Page 1 of 22 12345611 ... LastLast
Results 1 to 15 of 324

Thread: Poetry Reading Group Redux- Nominations

  1. #1
    Artist and Bibliophile stlukesguild's Avatar
    Join Date
    Jul 2006
    Location
    The USA... or thereabouts
    Posts
    6,076
    Blog Entries
    78

    Poetry Reading Group Redux- Nominations

    Here is the chance to nominate a couple of poets or poetry compilations for consideration for more in-depth reading by those interested. Limit your nominations to 3 works/collections. Try to chose something you have not read but have wanted to read (or something you haven't read in great depth). Consider how difficult the work nominated will be to come by by the group as a whole. In nominating a collection such as the collected works of Yeats we can always choose a few poems to focus upon. You may wish to add a few details about the poets you nominate. After a given period of time (shall we say 1 week... less?) we'll hold a vote in which we each choose our top 3 choices eliminating all but a few works. The selection will come from a final round of voting.

    My first 2 nominations are:

    Michael Drayton- Nimphidia, the Court of Faery

    Thomas Lovell Beddoes- Selected Poems

    Both authors are available on the internet. I read part of the Drayton poem some years ago and nothing by Beddoes.
    Beware of the man with just one book. -Ovid
    The man who doesn't read good books has no advantage over the man who can't read them.- Mark Twain
    My Blog: Of Delicious Recoil
    http://stlukesguild.tumblr.com/

  2. #2
    Bibliophile JBI's Avatar
    Join Date
    Feb 2007
    Location
    Toronto
    Posts
    6,358
    I'll nominate this one: http://www.amazon.com/Book-Songs-Anc...6298170&sr=8-4

    And this one: http://www.amazon.com/Butterflys-Bur...6298388&sr=1-1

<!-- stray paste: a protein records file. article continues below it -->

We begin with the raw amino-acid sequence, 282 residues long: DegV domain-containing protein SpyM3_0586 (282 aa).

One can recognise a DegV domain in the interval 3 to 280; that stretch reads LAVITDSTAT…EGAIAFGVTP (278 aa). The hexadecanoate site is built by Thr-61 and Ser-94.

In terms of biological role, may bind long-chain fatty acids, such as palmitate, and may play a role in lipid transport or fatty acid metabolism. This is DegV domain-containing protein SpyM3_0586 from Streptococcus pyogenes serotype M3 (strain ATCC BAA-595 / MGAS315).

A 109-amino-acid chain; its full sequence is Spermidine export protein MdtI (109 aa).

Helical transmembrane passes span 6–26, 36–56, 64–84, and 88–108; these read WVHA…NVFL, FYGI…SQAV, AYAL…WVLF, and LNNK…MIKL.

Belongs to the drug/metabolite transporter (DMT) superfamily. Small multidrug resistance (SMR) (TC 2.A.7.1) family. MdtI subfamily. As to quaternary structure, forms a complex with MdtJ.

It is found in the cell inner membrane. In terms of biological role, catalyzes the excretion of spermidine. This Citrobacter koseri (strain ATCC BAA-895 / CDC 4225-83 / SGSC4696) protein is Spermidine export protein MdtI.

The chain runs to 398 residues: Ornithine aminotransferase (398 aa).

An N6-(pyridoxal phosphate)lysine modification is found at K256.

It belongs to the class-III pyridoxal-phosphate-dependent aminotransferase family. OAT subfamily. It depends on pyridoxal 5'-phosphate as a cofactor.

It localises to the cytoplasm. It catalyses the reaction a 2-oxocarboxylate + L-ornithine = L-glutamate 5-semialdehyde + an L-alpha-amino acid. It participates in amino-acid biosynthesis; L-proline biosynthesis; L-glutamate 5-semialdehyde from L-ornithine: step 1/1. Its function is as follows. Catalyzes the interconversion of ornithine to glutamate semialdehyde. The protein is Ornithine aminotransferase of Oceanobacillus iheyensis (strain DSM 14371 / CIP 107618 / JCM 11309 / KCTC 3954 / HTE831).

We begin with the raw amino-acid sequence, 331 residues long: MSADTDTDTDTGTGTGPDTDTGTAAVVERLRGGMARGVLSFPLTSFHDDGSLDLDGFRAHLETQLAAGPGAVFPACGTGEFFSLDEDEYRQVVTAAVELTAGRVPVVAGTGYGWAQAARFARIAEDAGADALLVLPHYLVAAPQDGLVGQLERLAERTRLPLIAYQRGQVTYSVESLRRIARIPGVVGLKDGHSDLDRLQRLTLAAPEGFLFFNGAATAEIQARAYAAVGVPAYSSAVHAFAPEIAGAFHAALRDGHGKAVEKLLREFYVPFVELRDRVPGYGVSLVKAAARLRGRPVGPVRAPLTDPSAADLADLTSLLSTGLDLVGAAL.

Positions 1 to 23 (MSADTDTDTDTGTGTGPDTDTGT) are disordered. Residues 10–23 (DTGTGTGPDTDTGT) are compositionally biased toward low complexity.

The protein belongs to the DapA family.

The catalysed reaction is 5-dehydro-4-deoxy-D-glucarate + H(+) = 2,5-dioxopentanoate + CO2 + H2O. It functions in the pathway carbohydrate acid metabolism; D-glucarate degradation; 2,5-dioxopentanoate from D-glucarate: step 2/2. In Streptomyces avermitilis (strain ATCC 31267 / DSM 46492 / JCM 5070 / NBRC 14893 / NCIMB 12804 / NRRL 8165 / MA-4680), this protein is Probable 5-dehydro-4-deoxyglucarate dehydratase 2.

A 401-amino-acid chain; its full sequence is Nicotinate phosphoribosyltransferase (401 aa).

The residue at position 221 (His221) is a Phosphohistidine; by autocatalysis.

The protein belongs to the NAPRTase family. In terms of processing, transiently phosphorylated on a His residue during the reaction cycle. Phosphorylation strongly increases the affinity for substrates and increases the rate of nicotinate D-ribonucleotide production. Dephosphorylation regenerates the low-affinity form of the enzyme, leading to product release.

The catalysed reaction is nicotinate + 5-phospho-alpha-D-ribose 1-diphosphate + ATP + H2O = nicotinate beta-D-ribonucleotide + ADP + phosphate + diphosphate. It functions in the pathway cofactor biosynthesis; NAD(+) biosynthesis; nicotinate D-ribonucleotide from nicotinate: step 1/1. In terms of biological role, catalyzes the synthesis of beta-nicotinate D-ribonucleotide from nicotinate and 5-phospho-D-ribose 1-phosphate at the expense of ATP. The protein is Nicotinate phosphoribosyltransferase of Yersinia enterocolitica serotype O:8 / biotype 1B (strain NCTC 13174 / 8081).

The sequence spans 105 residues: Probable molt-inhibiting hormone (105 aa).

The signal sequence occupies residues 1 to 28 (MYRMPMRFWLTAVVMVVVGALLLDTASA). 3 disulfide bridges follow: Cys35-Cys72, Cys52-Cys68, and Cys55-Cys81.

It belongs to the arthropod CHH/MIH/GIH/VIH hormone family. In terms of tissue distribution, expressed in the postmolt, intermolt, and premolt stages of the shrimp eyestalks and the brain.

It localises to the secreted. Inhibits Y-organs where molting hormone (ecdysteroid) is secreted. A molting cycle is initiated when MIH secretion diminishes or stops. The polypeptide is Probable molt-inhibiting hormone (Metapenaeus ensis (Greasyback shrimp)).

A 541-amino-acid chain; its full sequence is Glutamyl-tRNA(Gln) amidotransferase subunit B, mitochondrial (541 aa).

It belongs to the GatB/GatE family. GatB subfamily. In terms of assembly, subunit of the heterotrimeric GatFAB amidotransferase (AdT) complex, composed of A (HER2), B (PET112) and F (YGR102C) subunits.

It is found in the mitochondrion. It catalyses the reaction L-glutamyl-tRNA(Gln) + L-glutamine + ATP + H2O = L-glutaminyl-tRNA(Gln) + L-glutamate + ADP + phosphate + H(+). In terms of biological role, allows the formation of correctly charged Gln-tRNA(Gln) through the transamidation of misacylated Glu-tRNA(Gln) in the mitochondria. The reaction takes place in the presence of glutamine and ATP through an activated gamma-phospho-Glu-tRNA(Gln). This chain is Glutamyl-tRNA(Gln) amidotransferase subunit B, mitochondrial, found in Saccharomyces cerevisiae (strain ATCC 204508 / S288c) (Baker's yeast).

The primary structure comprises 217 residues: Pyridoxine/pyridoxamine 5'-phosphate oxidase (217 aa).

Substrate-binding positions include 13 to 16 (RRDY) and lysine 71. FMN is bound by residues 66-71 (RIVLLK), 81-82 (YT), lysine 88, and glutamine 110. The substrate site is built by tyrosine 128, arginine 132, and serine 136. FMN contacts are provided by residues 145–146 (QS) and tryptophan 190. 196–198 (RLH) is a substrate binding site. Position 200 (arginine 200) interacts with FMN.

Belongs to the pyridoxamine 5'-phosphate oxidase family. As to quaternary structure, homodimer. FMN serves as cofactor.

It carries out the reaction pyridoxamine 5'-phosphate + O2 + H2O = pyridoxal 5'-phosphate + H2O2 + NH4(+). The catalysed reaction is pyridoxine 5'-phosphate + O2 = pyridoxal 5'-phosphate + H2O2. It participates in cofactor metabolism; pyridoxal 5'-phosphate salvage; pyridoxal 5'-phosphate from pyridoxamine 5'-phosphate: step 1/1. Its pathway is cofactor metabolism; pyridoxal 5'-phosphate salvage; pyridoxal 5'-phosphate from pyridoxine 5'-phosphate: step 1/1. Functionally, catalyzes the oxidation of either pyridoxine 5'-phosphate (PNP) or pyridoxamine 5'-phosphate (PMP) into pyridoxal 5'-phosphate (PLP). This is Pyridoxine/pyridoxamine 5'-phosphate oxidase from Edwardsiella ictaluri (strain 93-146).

And as a third a preferably Elizabethan or nevertheless early translation of Petrarch's Canzoniere.

  3. #3
    Asa Nisi Masa mayneverhave's Avatar
    Join Date
    Nov 2007
    Location
    Philadelphia
    Posts
    732
    I'll nominate two volumes of poetry I have recently (yesterday!) purchased but have not yet read:

    - Twenty Love Poems and a Song of Despair: Pablo Neruda
    - Les Fleurs du mal: Charles Baudelaire

    Hardly unheard of selections (with two threads already floating around on French and Spanish poetry), but both are relatively modern and famous.

    Would also not mind Il Canzoniere.

  4. #4
    TobeFrank Paulclem's Avatar
    Join Date
    Jul 2009
    Location
    Coventry, West Midlands
    Posts
    6,363
    Blog Entries
    36
    I'd like to nominate Lorca:

    http://famouspoetsandpoems.com/poets...ia_lorca/poems

    and Robert Graves:

    http://www.poemhunter.com/robert-graves/

    I'd be happy to do any of the above though.

  5. #5
    Registered User quasimodo1's Avatar
    Join Date
    Feb 2007
    Location
    Bensalem, PA 19020
    Posts
    3,267
    Three collections: Jackstraws: Poems by Charles Simic / Search Party: Collected Poems by William Matthews / Telephone Ringing in the Labyrinth: Poems by Adrienne Rich

  6. #6
    Registered User
    Join Date
    Aug 2009
    Posts
    3,093
    Timon of Athens - Shakespeare

    Purgatory - Dante

    Goethe - Faust (part 1)

  7. #7
    Artist and Bibliophile stlukesguild's Avatar
    Join Date
    Jul 2006
    Location
    The USA... or thereabouts
    Posts
    6,076
    Blog Entries
    78
    For my 3rd choice I'll nominate the selected poems of the Russian, Marina Svetaeva.
    Beware of the man with just one book. -Ovid
    The man who doesn't read good books has no advantage over the man who can't read them.- Mark Twain
    My Blog: Of Delicious Recoil
    http://stlukesguild.tumblr.com/

  8. #8
    Giacomo Leopardi
    Theophile Gautier

    Ill forward these two. Both of them have been on my to do list for too long and should be easily available on the internet for all. I dont have any particular collections or poems in mind, but if one of them did come out Im sure that we could agree upon a few choice pieces. Originally, I wanted to forward some Eastern poets, something a little further afield, something Chinese, Persian/Arabic but to be honest I wouldnt know where to even start here properly. However, I would be happy to read whatever is suggested though I think easy, immediate access as in the internet has to be a factor so all can get to the material easily.

    (I can certainly sympathise with Macs suggestion of Purgatory but I think length is an issue for most people too, unless extracts were involved. Maybe another thread, another time, would be a good idea for that one I know Id certainly like to go over Dante sometime in a little more depth anyway.)

  9. #9
    TobeFrank Paulclem's Avatar
    Join Date
    Jul 2009
    Location
    Coventry, West Midlands
    Posts
    6,363
    Blog Entries
    36
    Quote Originally Posted by JBI View Post
    I'll nominate this one: http://www.amazon.com/Book-Songs-Anc...6298170&sr=8-4